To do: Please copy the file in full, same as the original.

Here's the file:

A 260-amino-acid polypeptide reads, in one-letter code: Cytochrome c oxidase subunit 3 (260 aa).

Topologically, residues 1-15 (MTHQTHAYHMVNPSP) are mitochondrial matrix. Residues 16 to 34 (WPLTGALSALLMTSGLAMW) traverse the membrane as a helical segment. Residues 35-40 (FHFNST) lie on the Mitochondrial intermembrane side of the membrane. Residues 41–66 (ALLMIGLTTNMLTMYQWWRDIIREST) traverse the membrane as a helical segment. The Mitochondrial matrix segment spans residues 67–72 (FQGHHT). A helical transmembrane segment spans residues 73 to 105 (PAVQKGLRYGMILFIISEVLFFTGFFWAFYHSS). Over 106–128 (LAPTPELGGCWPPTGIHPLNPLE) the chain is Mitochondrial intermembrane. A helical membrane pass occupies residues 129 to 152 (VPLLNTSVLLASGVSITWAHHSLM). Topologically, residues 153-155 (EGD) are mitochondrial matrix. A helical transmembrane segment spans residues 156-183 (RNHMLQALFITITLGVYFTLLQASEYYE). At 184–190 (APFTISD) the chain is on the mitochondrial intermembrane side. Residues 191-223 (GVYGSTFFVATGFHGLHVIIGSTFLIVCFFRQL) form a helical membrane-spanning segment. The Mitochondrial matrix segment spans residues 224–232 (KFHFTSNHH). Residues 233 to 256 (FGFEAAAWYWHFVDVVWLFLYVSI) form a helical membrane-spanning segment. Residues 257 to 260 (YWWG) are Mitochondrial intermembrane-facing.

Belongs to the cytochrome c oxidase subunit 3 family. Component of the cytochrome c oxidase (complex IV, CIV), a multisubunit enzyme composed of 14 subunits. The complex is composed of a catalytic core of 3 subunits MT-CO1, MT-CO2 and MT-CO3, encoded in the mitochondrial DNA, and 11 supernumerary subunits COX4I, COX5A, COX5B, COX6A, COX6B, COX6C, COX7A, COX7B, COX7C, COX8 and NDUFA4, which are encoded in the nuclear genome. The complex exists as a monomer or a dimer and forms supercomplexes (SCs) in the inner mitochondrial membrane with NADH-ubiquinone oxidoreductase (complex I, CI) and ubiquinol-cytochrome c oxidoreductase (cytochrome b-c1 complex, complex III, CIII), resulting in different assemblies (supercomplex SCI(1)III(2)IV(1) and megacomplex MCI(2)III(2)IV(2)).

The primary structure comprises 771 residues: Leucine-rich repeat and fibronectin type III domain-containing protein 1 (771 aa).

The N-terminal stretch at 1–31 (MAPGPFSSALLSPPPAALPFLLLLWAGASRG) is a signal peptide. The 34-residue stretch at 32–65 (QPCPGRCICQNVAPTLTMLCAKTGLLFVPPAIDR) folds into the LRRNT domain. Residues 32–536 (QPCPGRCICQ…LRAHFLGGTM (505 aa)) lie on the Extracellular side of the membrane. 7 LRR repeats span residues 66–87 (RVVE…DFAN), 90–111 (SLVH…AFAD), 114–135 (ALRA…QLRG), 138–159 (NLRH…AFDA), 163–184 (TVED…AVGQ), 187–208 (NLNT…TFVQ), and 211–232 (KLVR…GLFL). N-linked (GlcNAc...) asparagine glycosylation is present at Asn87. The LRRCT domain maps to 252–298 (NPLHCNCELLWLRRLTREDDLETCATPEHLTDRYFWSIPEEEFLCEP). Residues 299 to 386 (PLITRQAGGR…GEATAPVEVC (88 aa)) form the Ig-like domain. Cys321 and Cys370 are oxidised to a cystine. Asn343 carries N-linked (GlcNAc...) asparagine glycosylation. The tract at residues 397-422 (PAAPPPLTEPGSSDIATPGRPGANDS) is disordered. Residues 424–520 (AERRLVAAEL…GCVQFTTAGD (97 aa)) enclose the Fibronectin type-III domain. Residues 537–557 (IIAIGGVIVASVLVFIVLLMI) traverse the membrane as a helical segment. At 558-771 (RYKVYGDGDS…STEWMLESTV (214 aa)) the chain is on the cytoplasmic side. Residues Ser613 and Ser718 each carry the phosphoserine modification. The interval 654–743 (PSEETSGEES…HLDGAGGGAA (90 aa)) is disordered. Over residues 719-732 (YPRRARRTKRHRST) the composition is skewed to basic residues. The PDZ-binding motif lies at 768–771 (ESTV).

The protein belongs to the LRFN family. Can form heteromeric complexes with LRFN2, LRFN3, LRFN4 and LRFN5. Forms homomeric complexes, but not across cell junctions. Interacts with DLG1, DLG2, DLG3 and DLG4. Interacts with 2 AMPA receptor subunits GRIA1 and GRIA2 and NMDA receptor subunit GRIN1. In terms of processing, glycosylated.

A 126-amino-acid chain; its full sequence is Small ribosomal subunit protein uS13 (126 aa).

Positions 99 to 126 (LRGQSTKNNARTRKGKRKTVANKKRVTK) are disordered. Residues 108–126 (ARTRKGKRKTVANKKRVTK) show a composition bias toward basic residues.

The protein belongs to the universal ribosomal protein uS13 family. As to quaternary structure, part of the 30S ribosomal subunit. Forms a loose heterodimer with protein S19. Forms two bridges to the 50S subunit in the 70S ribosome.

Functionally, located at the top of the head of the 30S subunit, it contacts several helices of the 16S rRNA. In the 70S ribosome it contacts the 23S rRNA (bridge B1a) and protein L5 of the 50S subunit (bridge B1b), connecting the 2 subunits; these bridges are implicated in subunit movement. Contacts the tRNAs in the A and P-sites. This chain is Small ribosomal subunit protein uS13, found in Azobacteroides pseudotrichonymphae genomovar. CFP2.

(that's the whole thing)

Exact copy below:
A 260-amino-acid polypeptide reads, in one-letter code: Cytochrome c oxidase subunit 3 (260 aa).

Topologically, residues 1-15 (MTHQTHAYHMVNPSP) are mitochondrial matrix. Residues 16 to 34 (WPLTGALSALLMTSGLAMW) traverse the membrane as a helical segment. Residues 35-40 (FHFNST) lie on the Mitochondrial intermembrane side of the membrane. Residues 41–66 (ALLMIGLTTNMLTMYQWWRDIIREST) traverse the membrane as a helical segment. The Mitochondrial matrix segment spans residues 67–72 (FQGHHT). A helical transmembrane segment spans residues 73 to 105 (PAVQKGLRYGMILFIISEVLFFTGFFWAFYHSS). Over 106–128 (LAPTPELGGCWPPTGIHPLNPLE) the chain is Mitochondrial intermembrane. A helical membrane pass occupies residues 129 to 152 (VPLLNTSVLLASGVSITWAHHSLM). Topologically, residues 153-155 (EGD) are mitochondrial matrix. A helical transmembrane segment spans residues 156-183 (RNHMLQALFITITLGVYFTLLQASEYYE). At 184–190 (APFTISD) the chain is on the mitochondrial intermembrane side. Residues 191-223 (GVYGSTFFVATGFHGLHVIIGSTFLIVCFFRQL) form a helical membrane-spanning segment. The Mitochondrial matrix segment spans residues 224–232 (KFHFTSNHH). Residues 233 to 256 (FGFEAAAWYWHFVDVVWLFLYVSI) form a helical membrane-spanning segment. Residues 257 to 260 (YWWG) are Mitochondrial intermembrane-facing.

Belongs to the cytochrome c oxidase subunit 3 family. Component of the cytochrome c oxidase (complex IV, CIV), a multisubunit enzyme composed of 14 subunits. The complex is composed of a catalytic core of 3 subunits MT-CO1, MT-CO2 and MT-CO3, encoded in the mitochondrial DNA, and 11 supernumerary subunits COX4I, COX5A, COX5B, COX6A, COX6B, COX6C, COX7A, COX7B, COX7C, COX8 and NDUFA4, which are encoded in the nuclear genome. The complex exists as a monomer or a dimer and forms supercomplexes (SCs) in the inner mitochondrial membrane with NADH-ubiquinone oxidoreductase (complex I, CI) and ubiquinol-cytochrome c oxidoreductase (cytochrome b-c1 complex, complex III, CIII), resulting in different assemblies (supercomplex SCI(1)III(2)IV(1) and megacomplex MCI(2)III(2)IV(2)).

The primary structure comprises 771 residues: Leucine-rich repeat and fibronectin type III domain-containing protein 1 (771 aa).

The N-terminal stretch at 1–31 (MAPGPFSSALLSPPPAALPFLLLLWAGASRG) is a signal peptide. The 34-residue stretch at 32–65 (QPCPGRCICQNVAPTLTMLCAKTGLLFVPPAIDR) folds into the LRRNT domain. Residues 32–536 (QPCPGRCICQ…LRAHFLGGTM (505 aa)) lie on the Extracellular side of the membrane. 7 LRR repeats span residues 66–87 (RVVE…DFAN), 90–111 (SLVH…AFAD), 114–135 (ALRA…QLRG), 138–159 (NLRH…AFDA), 163–184 (TVED…AVGQ), 187–208 (NLNT…TFVQ), and 211–232 (KLVR…GLFL). N-linked (GlcNAc...) asparagine glycosylation is present at Asn87. The LRRCT domain maps to 252–298 (NPLHCNCELLWLRRLTREDDLETCATPEHLTDRYFWSIPEEEFLCEP). Residues 299 to 386 (PLITRQAGGR…GEATAPVEVC (88 aa)) form the Ig-like domain. Cys321 and Cys370 are oxidised to a cystine. Asn343 carries N-linked (GlcNAc...) asparagine glycosylation. The tract at residues 397-422 (PAAPPPLTEPGSSDIATPGRPGANDS) is disordered. Residues 424–520 (AERRLVAAEL…GCVQFTTAGD (97 aa)) enclose the Fibronectin type-III domain. Residues 537–557 (IIAIGGVIVASVLVFIVLLMI) traverse the membrane as a helical segment. At 558-771 (RYKVYGDGDS…STEWMLESTV (214 aa)) the chain is on the cytoplasmic side. Residues Ser613 and Ser718 each carry the phosphoserine modification. The interval 654–743 (PSEETSGEES…HLDGAGGGAA (90 aa)) is disordered. Over residues 719-732 (YPRRARRTKRHRST) the composition is skewed to basic residues. The PDZ-binding motif lies at 768–771 (ESTV).

The protein belongs to the LRFN family. Can form heteromeric complexes with LRFN2, LRFN3, LRFN4 and LRFN5. Forms homomeric complexes, but not across cell junctions. Interacts with DLG1, DLG2, DLG3 and DLG4. Interacts with 2 AMPA receptor subunits GRIA1 and GRIA2 and NMDA receptor subunit GRIN1. In terms of processing, glycosylated.

A 126-amino-acid chain; its full sequence is Small ribosomal subunit protein uS13 (126 aa).

Positions 99 to 126 (LRGQSTKNNARTRKGKRKTVANKKRVTK) are disordered. Residues 108–126 (ARTRKGKRKTVANKKRVTK) show a composition bias toward basic residues.

The protein belongs to the universal ribosomal protein uS13 family. As to quaternary structure, part of the 30S ribosomal subunit. Forms a loose heterodimer with protein S19. Forms two bridges to the 50S subunit in the 70S ribosome.

Functionally, located at the top of the head of the 30S subunit, it contacts several helices of the 16S rRNA. In the 70S ribosome it contacts the 23S rRNA (bridge B1a) and protein L5 of the 50S subunit (bridge B1b), connecting the 2 subunits; these bridges are implicated in subunit movement. Contacts the tRNAs in the A and P-sites. This chain is Small ribosomal subunit protein uS13, found in Azobacteroides pseudotrichonymphae genomovar. CFP2.